"My time overseas was amazing…I learned how to function in a culture that was foreign to me, and how to be sensitive to not only the German culture, but also the myriad of other ones on campus, in my apartment building, and everywhere that I traveled.
But the most important lesson I learned in my whole time abroad was to rely on no one but myself. This may sound cynical, but time after time I put faith into others, that they would take care of paperwork, would help with something or other, would get me to a specific location on time, and it often didn’t happen. Through traveling I really learned how to be an independent and self-sufficient person, and I cannot even begin to explain how important this lesson has been.
Having majors in English and History really made Europe a hotspot for exploration. So many people only get to learn about the places of battles or where their favourite authors were born from the textbooks, but I got to see it all firsthand. For those five months that I was abroad, the world truly was my classroom, as corny as it may sound. I went to Finland and saw the Vyborg Gate, I saw the remains of the Berlin Wall, I walked crossed the Charles Bridge in Prague, and saw so many more amazing sites. Coming back to UNB and being able to actually visualize many of the places that professors lecture about was a surreal experience. Eventually I want to get my Bed, and I want to be able to instill a real sense of value in my kids for seeing the world and making it their classroom, and UNB has been a vital part on my way down that path.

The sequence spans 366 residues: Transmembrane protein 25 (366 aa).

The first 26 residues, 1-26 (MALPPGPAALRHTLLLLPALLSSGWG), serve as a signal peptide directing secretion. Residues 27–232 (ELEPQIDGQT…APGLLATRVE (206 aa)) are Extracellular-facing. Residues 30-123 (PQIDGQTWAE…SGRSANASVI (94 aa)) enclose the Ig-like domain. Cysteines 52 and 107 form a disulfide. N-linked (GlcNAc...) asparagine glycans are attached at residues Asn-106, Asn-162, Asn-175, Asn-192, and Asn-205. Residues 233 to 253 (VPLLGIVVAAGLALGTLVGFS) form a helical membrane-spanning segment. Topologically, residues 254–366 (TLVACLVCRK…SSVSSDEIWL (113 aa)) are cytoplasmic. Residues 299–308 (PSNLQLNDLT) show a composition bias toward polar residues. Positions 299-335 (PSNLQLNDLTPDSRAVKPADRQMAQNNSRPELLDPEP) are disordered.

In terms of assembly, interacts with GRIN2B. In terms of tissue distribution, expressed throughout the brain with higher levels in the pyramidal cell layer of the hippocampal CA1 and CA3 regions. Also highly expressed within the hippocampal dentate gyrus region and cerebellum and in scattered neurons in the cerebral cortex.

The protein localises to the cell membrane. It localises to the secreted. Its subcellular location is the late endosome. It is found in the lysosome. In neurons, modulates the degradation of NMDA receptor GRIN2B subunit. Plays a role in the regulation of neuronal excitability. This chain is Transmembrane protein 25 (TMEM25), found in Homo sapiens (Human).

Being away really teaches you the value of coming home, and appreciating everything that you have when you do come home. I made some amazing friends from all over the world, that I will hopefully have for a long time to come…
I would highly recommend the Student Abroad Program to other students. It may not be right for everyone, as is the case with everything in life, but it was such an amazing experience that is hard to fault. My roommate in first year was a Costa Rican exchange student, and I saw the fun she had, the new friendships that she was making, and the worldwide opportunities that she was creating for herself – and I wanted that too! Getting away from what is familiar and forcing yourself to look at the world in an entirely new perspective, forcing yourself to be open and to make new friends, is an invaluable lesson. We become complacent with our lives far too often, just letting the days pass by without much thought. But being on an exchange for such a short period of time makes you wake up everyday, ask yourself ‘would I like to go to Italy this weekend?’ or ‘why not go to Spain with a friend for the semester break?’ Sometimes a change of scenery is all that you need to push yourself outside of your comfort zone, and into exploring parts of yourself that you never even knew existed. A lot of people have told me that they’re so jealous of what I’ve done, the places I’ve been, and that they wish they could do the same, but really, all I did was take an opportunity and make it into my best possible time."